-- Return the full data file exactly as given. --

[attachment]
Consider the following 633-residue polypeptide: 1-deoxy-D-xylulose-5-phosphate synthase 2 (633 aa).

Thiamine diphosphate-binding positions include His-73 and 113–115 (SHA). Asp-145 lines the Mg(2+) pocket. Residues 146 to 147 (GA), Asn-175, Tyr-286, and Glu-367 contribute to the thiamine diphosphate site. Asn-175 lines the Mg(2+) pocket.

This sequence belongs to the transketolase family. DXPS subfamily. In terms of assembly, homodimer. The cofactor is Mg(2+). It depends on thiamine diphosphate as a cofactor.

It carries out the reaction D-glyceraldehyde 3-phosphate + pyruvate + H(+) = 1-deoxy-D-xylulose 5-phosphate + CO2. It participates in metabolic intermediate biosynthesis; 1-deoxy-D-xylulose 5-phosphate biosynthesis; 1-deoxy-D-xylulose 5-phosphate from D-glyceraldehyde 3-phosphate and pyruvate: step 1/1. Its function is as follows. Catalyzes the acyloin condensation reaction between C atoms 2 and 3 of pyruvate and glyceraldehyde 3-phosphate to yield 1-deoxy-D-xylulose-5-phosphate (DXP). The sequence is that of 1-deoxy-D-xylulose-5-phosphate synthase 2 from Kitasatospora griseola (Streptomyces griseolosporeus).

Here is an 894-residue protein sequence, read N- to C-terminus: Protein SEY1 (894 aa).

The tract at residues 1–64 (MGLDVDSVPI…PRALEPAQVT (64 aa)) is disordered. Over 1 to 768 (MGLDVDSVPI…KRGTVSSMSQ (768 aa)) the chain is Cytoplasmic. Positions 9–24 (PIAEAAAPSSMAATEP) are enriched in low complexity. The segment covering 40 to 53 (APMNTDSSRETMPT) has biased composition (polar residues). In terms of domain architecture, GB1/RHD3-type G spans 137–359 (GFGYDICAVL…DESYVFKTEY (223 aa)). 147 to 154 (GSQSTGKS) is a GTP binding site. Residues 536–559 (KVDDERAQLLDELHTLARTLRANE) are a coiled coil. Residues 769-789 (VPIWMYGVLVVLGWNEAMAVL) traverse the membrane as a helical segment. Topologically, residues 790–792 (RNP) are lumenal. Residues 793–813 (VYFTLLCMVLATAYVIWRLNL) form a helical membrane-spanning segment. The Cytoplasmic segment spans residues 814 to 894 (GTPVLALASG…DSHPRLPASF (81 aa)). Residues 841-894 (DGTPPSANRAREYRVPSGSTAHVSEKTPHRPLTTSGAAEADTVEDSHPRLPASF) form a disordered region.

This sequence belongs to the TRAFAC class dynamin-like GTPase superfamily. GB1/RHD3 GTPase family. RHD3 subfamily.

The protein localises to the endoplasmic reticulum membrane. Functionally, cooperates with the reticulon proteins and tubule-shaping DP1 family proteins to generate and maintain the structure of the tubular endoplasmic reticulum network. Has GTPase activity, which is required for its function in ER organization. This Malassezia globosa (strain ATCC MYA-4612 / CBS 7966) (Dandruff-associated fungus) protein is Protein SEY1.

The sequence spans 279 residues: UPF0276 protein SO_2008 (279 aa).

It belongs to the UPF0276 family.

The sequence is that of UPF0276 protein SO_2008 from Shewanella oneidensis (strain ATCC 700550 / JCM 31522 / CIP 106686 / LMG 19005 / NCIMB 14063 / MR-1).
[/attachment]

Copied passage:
Consider the following 633-residue polypeptide: 1-deoxy-D-xylulose-5-phosphate synthase 2 (633 aa).

Thiamine diphosphate-binding positions include His-73 and 113–115 (SHA). Asp-145 lines the Mg(2+) pocket. Residues 146 to 147 (GA), Asn-175, Tyr-286, and Glu-367 contribute to the thiamine diphosphate site. Asn-175 lines the Mg(2+) pocket.

This sequence belongs to the transketolase family. DXPS subfamily. In terms of assembly, homodimer. The cofactor is Mg(2+). It depends on thiamine diphosphate as a cofactor.

It carries out the reaction D-glyceraldehyde 3-phosphate + pyruvate + H(+) = 1-deoxy-D-xylulose 5-phosphate + CO2. It participates in metabolic intermediate biosynthesis; 1-deoxy-D-xylulose 5-phosphate biosynthesis; 1-deoxy-D-xylulose 5-phosphate from D-glyceraldehyde 3-phosphate and pyruvate: step 1/1. Its function is as follows. Catalyzes the acyloin condensation reaction between C atoms 2 and 3 of pyruvate and glyceraldehyde 3-phosphate to yield 1-deoxy-D-xylulose-5-phosphate (DXP). The sequence is that of 1-deoxy-D-xylulose-5-phosphate synthase 2 from Kitasatospora griseola (Streptomyces griseolosporeus).

Here is an 894-residue protein sequence, read N- to C-terminus: Protein SEY1 (894 aa).

The tract at residues 1–64 (MGLDVDSVPI…PRALEPAQVT (64 aa)) is disordered. Over 1 to 768 (MGLDVDSVPI…KRGTVSSMSQ (768 aa)) the chain is Cytoplasmic. Positions 9–24 (PIAEAAAPSSMAATEP) are enriched in low complexity. The segment covering 40 to 53 (APMNTDSSRETMPT) has biased composition (polar residues). In terms of domain architecture, GB1/RHD3-type G spans 137–359 (GFGYDICAVL…DESYVFKTEY (223 aa)). 147 to 154 (GSQSTGKS) is a GTP binding site. Residues 536–559 (KVDDERAQLLDELHTLARTLRANE) are a coiled coil. Residues 769-789 (VPIWMYGVLVVLGWNEAMAVL) traverse the membrane as a helical segment. Topologically, residues 790–792 (RNP) are lumenal. Residues 793–813 (VYFTLLCMVLATAYVIWRLNL) form a helical membrane-spanning segment. The Cytoplasmic segment spans residues 814 to 894 (GTPVLALASG…DSHPRLPASF (81 aa)). Residues 841-894 (DGTPPSANRAREYRVPSGSTAHVSEKTPHRPLTTSGAAEADTVEDSHPRLPASF) form a disordered region.

This sequence belongs to the TRAFAC class dynamin-like GTPase superfamily. GB1/RHD3 GTPase family. RHD3 subfamily.

The protein localises to the endoplasmic reticulum membrane. Functionally, cooperates with the reticulon proteins and tubule-shaping DP1 family proteins to generate and maintain the structure of the tubular endoplasmic reticulum network. Has GTPase activity, which is required for its function in ER organization. This Malassezia globosa (strain ATCC MYA-4612 / CBS 7966) (Dandruff-associated fungus) protein is Protein SEY1.

The sequence spans 279 residues: UPF0276 protein SO_2008 (279 aa).

It belongs to the UPF0276 family.

The sequence is that of UPF0276 protein SO_2008 from Shewanella oneidensis (strain ATCC 700550 / JCM 31522 / CIP 106686 / LMG 19005 / NCIMB 14063 / MR-1).